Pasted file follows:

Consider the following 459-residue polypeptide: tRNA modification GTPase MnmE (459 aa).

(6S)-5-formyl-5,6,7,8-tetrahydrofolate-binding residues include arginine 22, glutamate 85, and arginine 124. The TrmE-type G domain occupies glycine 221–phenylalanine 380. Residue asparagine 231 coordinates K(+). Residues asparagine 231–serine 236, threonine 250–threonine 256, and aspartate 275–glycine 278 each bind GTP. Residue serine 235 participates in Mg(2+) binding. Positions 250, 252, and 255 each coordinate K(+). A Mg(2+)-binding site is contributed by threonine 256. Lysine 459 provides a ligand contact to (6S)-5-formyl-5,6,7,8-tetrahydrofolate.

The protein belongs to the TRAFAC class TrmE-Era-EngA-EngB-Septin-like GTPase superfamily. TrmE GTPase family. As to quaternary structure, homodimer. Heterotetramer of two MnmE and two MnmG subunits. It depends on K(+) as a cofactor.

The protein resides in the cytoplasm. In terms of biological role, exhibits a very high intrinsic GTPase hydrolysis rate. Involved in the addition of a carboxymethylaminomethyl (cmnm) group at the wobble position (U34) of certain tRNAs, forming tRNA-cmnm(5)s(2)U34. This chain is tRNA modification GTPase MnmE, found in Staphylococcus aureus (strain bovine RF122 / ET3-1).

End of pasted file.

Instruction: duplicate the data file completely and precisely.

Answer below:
Consider the following 459-residue polypeptide: tRNA modification GTPase MnmE (459 aa).

(6S)-5-formyl-5,6,7,8-tetrahydrofolate-binding residues include arginine 22, glutamate 85, and arginine 124. The TrmE-type G domain occupies glycine 221–phenylalanine 380. Residue asparagine 231 coordinates K(+). Residues asparagine 231–serine 236, threonine 250–threonine 256, and aspartate 275–glycine 278 each bind GTP. Residue serine 235 participates in Mg(2+) binding. Positions 250, 252, and 255 each coordinate K(+). A Mg(2+)-binding site is contributed by threonine 256. Lysine 459 provides a ligand contact to (6S)-5-formyl-5,6,7,8-tetrahydrofolate.

The protein belongs to the TRAFAC class TrmE-Era-EngA-EngB-Septin-like GTPase superfamily. TrmE GTPase family. As to quaternary structure, homodimer. Heterotetramer of two MnmE and two MnmG subunits. It depends on K(+) as a cofactor.

The protein resides in the cytoplasm. In terms of biological role, exhibits a very high intrinsic GTPase hydrolysis rate. Involved in the addition of a carboxymethylaminomethyl (cmnm) group at the wobble position (U34) of certain tRNAs, forming tRNA-cmnm(5)s(2)U34. This chain is tRNA modification GTPase MnmE, found in Staphylococcus aureus (strain bovine RF122 / ET3-1).